# How to calculate a trace of a tensor?

• Haorong Wu
In summary, the textbook gives the following examples for cosine: cosine of zero, cosine of pi/2, and cosine of 3 pi. cosine of zero is just P1(cos0). cosine of pi/2 is P2(cos(pi/2)). cosine of 3 pi is P3(cos(3 pi)).
Haorong Wu
Homework Statement
Use the tensor approach to work out the legendre polynomials ##P_4 \left ( cos \theta \right)=P_4 ^0 \left ( cos \theta \right)##.
Relevant Equations
None
The textbook gives some examples for ##P_1 \left ( cos \theta \right)##, ##P_2 \left ( cos \theta \right)##, and ##P_3 \left ( cos \theta \right)##.

Consider the unit vector ##V^i##. In spherical coordinates, ##V^3=\hat z=cos \theta##, which is just ##P_1 \left ( cos \theta \right)##.

Consider the symmetric traceless tensor ##T^{ij}=V^i V^j -\frac 1 3 \delta ^{ij} \left |V \right |^2 = V^i V^j - \frac 1 3 \delta ^{ij}##. Then ##T^{33}=cos^2 \theta - 1/3##, which is ##P_2 \left ( cos \theta \right)##.

Consider the symmetric traceless 3-indexed tensor ##T^{ijk}=V^i V^j V^k-\frac 1 5 \left ( \delta ^{ij} V^k+ \delta ^{jk} V^i+ \delta ^{ki} V^j \right ) ##. Then ##T^{333}=cos^3 \theta -\frac 3 5 cos\theta##, which is ##P_3 \left ( cos \theta \right)##.

The procedure is clear. The key to the problem is to find the symmetric traceless tensor for the proper rank.

I first construct a symmetric tensor ##U^{ijkl}=V^i V^j V^k V^l##.

Then I am not sure how to determine its trace. There is no clear definition of the trace of a high rank tensor. I infered that a trace of a high rank tensor is given by contraction of indices from the example for ##P_3 \left ( cos \theta \right)## given above. Then I write the trace of ##U^{ijkl}## as ##U^{kl}=\delta ^{ij} U^{ijkl}=V^i V^i V^k V^l =V^k V^l ## where the repeated index summation is implied. Next I would subtract the trace out of ##U^{ijkl}## to get a symmetric traceless tensor ##T^{ijkl}##.

But I am wrong because in the answer, the tensor is given by ##T^{ijkl}=V^i V^j V^k V^l - \frac 1 7 \left ( \delta ^{ij} V^k V^l +\delta ^{jk} V^l V^i +\delta ^{ki} V^j V^l +\delta ^{il} V^j V^k +\delta ^{jl} V^k V^i +\delta ^{kl} V^i V^j \right ) +\frac 1 {35} \left ( \delta ^{ij}\delta ^{kl}+\delta ^{jk}\delta ^{il}+\delta ^{ki}\delta ^{jl} \right )##.

I can get the terms following ##- \frac 1 7##, but not the terms following ##\frac 1 {35}##.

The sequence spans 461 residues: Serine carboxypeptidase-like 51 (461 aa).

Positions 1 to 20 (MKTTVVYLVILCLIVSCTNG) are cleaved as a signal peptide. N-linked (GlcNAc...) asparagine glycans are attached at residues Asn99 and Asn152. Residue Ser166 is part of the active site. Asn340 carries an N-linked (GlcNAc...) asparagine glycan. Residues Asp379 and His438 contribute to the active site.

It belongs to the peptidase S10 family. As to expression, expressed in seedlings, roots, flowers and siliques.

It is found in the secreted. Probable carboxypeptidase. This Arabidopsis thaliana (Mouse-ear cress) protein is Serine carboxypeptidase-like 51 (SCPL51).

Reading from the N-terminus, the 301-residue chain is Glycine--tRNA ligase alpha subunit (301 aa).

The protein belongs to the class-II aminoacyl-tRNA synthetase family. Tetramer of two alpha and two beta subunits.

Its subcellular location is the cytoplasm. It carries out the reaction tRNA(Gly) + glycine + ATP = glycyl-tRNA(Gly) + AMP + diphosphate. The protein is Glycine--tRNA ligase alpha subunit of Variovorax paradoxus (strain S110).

I believe the problem is at the calculation of the trace. Should I contract ##U^{kl}## further and subtract it from ##U^{kl}##?

Thanks!

Haorong Wu and jim mcnamara
Fred Wright said:
Thanks, Fred Wright. It is just what I need!

## 1. What is a tensor?

A tensor is a mathematical object that describes the relationship between different coordinate systems in a multi-dimensional space. It is represented as an array of numbers that follow specific transformation rules.

## 2. How do you calculate the trace of a tensor?

The trace of a tensor is calculated by summing the elements along the main diagonal of the tensor. This can be done by multiplying the tensor with the identity matrix and then taking the sum of the resulting diagonal elements.

## 3. What is the significance of the trace of a tensor?

The trace of a tensor gives the sum of the eigenvalues of the tensor, which can provide important information about the behavior of the tensor in different coordinate systems. It is also used in various mathematical and physical applications, such as calculating the curvature of a space.

## 4. Can the trace of a tensor be negative?

Yes, the trace of a tensor can be negative if the tensor has at least one negative eigenvalue. This means that the tensor has a negative curvature in at least one direction in the multi-dimensional space.

## 5. How is the trace of a tensor related to its determinant?

The trace of a tensor is equal to the sum of the eigenvalues, while the determinant is equal to the product of the eigenvalues. Therefore, the trace and determinant are related through the characteristic equation of the tensor. In some cases, the determinant can be calculated using the trace and other properties of the tensor.

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